APEC beyond 2020


As APEC approaches the end of its third decade, the global and regional, geopolitical and economic environments are beset by a mix of disruptive forces. Their collective impact is unprecedented. To uneven economic growth, a downturn in world trade and a surge in protectionist trends, must be added deep concerns about rising inequality within many societies and disenchantment over the benefits of globalization and closer integration.



The outcome of this signature project will form the basis of PECC’s input to the process of dialogue and consultation that will shape APEC’s vision and the content and nature of its work program beyond the close of the period specified in the Bogor Goals, and for some decades thereafter. The primary participants in that process are senior officials, ministers, leaders and ultimately the governments and people of APEC member economies. However, because of its tripartite composition, and its long-standing and respected engagement in issues underpinning Asia-Pacific economic development, PECC is uniquely placed to make a substantive offering to discussions and decisions about APEC’s long-term future.


From PECC’s standpoint, the opportunity to contribute through this project to the goal of refreshing and perhaps refashioning APEC, is well-timed. It is unarguable that, as APEC approaches the end of its third decade, the global and regional, geopolitical and economic environments are beset by a mix of disruptive forces. Their collective impact is without precedent in the previous thirty years of APEC’s existence. To uneven economic growth, a downturn in world trade and a surge in protectionist trends, must be added deep concerns about rising inequality within many societies and disenchantment over the benefits it has been argued all would gain from globalization and closer integration.

The defining task for APEC in this volatile context is to respond in ways that hold real meaning and demonstrate that the institution is able to move with the times. Assessing concerns about free trade and regional economic cooperation is therefore crucial. It is assumed one enduring fundamental consideration for member economies is that they will wish APEC to remain a non-negotiating and consensus-based forum. The likelihood that APEC will continue to hold that status indefinitely lends even greater weight to efforts to maintain and strengthen its role as ‘an incubator of credible and innovative ideas and proposals for the future’.

The PECC signature project will bring diagnostic rigor to answering the question inherent in an APEC stock-take: where expected deliverables have been only partially achieved to date, to what extent could this be attributed to shortcomings in policy settings? Or could under-achievement be blamed not on conceptual underpinnings but rather issues to do with faulty regime design and implementation? How might policy settings need to be adjusted in future to address the challenges posed by the combination of disruptive forces now faced by the region? In that regard, the anticipated broad-based review of APEC’s post-2020 aspirations, modus operandi and priorities, of which PECC’s input will be a significant part, should be the catalyst for enhanced region-wide and economy-specific policy settings designed to achieve more equitable and inclusive trade, economic growth and employment opportunities.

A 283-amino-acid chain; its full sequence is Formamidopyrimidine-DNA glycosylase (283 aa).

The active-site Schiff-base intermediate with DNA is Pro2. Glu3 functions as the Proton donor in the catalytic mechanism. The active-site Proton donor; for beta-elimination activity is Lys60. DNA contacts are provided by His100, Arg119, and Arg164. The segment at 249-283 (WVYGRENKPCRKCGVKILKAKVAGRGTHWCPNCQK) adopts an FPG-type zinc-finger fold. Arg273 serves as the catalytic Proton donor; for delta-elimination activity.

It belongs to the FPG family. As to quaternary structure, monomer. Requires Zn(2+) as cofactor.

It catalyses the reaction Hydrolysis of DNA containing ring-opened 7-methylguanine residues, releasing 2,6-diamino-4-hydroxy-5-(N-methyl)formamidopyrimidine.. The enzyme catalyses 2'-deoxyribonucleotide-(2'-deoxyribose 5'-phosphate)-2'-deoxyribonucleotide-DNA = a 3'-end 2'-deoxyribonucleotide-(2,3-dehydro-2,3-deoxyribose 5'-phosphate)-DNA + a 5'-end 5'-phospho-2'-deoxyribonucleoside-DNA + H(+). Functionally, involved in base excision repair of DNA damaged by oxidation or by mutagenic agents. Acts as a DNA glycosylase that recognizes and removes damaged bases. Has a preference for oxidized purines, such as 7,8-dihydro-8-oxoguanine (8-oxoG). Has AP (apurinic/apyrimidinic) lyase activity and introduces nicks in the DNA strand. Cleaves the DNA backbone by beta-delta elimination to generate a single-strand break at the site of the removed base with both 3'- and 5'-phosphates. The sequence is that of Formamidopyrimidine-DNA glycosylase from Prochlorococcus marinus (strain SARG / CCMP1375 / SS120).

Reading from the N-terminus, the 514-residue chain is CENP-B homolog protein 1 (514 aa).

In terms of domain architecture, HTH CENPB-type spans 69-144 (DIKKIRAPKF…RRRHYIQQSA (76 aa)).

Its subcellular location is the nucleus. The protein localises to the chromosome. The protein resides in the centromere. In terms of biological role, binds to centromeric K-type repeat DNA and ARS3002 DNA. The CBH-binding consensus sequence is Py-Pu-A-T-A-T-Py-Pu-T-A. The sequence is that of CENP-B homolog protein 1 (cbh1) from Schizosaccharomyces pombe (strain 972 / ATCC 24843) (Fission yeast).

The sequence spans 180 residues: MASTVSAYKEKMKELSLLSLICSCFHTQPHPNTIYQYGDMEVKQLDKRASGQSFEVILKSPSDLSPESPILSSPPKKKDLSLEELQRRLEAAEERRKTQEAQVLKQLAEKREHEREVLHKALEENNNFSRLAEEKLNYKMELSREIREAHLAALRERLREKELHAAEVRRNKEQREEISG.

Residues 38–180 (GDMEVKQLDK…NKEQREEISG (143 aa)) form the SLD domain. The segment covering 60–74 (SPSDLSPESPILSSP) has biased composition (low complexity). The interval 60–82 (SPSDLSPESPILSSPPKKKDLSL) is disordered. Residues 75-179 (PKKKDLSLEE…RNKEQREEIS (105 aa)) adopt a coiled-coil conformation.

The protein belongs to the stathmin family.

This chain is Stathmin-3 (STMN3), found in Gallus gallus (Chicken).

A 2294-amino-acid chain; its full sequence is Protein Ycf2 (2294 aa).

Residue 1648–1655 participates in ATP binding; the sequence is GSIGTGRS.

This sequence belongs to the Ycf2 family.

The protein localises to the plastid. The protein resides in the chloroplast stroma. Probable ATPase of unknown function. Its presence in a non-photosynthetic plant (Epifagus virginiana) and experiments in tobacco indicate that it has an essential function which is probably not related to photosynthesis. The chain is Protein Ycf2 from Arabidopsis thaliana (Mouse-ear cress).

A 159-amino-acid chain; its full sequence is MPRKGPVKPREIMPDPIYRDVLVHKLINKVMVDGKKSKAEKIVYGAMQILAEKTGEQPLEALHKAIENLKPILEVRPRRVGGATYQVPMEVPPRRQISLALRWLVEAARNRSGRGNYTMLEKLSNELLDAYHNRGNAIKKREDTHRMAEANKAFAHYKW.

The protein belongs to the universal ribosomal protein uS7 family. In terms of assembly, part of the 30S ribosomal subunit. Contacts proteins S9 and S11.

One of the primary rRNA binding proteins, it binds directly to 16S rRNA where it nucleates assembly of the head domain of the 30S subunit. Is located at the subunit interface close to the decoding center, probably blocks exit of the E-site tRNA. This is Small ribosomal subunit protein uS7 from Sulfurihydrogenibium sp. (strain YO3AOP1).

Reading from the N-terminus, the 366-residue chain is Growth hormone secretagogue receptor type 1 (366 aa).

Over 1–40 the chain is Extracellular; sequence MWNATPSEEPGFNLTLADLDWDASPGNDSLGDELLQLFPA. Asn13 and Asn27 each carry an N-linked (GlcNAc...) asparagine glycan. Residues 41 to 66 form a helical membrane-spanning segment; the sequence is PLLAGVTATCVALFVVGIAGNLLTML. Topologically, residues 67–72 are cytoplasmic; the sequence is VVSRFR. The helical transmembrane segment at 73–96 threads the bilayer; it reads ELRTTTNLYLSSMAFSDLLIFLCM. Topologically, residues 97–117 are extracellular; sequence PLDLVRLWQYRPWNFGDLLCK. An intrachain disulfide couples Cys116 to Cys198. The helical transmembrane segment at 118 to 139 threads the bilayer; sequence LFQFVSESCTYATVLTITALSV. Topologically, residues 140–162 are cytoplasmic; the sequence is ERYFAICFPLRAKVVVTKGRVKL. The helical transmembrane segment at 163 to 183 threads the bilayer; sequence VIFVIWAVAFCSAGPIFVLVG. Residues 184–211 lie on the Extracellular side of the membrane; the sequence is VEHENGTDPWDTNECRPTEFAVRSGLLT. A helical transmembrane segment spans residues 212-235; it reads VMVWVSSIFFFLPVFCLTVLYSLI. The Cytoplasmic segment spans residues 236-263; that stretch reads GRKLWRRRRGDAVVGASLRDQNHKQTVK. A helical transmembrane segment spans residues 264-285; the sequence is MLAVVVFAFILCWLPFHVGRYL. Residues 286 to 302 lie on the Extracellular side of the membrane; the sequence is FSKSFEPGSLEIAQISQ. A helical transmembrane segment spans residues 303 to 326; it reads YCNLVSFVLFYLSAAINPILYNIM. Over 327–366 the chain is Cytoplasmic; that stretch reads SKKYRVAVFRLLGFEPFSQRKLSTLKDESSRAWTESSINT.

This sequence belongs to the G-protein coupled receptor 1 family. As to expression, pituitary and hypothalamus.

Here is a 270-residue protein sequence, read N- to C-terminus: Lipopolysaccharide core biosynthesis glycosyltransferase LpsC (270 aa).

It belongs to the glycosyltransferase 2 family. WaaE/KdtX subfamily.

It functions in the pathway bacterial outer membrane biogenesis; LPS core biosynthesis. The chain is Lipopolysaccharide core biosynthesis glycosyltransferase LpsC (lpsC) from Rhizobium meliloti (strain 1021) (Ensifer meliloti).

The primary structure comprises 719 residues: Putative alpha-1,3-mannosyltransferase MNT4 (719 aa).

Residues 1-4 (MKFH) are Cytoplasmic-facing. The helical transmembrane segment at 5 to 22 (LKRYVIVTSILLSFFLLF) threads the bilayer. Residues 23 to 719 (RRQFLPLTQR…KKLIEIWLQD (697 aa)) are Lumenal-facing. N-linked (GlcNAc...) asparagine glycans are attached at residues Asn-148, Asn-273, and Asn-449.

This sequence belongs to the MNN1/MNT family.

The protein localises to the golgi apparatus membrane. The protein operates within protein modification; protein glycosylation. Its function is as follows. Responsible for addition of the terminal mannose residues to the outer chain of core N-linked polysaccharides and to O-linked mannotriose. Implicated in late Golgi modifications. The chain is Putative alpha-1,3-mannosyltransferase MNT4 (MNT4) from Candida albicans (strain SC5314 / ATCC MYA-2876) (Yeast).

It is important that PECC members agree on the parameters of the signature project, given that the scope of APEC’s mandate now extends far beyond the realization of ‘free and open trade and investment’ that lies at the heart of the Bogor Goals. It was inevitable, as Asia-Pacific economic integration proceeded, that increasing complexity would appear as ‘new generation’ issues emerged to be dealt with.

As a consequence, it has become increasingly difficult to grasp the full policy dimensions of APEC’s agenda without acknowledging the place and commercial impacts in modern economies of core aspects such as digital trade and e-commerce, competitive markets, connectivity and connectedness, disruptive technology, interrelated growth, innovation, the functioning of supply chains and production networks, regulatory coherence, and the role of the services sector. In the critically important policy field of structural and regulatory reform, what future weighting should be given to the evolution of competition policy, and to new approaches to the regulation of health, safety and the environment and to other societal objectives such as security?

The signature project will be tasked to identify the cluster of key drivers of future regional growth that is inclusive and sustainable. Present trends suggest that group of key factors will highlight, among other stimulants, the increasing significance of the digital economy, investment, services, and the impact of non-tariff measures. Acknowledging the influence of those factors in the signature project, will enhance the commercial relevance of PECC’s contribution and its appeal to the business community.